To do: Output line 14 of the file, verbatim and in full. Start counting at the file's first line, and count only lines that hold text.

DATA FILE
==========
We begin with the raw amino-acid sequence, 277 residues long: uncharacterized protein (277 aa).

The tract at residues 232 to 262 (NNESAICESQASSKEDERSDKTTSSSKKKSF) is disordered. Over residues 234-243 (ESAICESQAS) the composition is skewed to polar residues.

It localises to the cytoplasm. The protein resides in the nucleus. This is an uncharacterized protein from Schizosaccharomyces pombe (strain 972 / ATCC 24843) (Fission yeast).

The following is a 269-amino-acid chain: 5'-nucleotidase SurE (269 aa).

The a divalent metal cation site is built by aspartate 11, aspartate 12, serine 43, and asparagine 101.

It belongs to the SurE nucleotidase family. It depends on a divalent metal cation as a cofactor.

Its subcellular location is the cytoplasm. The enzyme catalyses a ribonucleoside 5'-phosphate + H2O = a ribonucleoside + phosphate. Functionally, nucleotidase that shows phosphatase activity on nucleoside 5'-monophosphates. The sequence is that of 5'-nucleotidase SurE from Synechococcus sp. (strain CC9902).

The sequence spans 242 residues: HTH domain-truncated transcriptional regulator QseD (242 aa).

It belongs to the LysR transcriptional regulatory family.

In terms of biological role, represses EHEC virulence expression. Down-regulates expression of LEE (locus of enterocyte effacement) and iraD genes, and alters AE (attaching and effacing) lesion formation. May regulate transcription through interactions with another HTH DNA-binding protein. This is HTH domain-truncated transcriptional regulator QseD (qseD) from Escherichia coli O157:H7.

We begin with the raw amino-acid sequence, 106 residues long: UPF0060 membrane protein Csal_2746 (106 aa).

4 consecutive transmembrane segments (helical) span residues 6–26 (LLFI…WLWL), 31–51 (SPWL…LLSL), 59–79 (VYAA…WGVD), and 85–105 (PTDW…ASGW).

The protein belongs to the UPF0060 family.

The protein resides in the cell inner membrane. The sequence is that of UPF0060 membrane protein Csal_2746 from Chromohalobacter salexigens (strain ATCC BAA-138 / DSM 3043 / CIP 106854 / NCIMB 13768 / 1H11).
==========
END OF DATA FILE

The protein resides in the cell inner membrane. The sequence is that of UPF0060 membrane protein Csal_2746 from Chromohalobacter salexigens (strain ATCC BAA-138 / DSM 3043 / CIP 106854 / NCIMB 13768 / 1H11).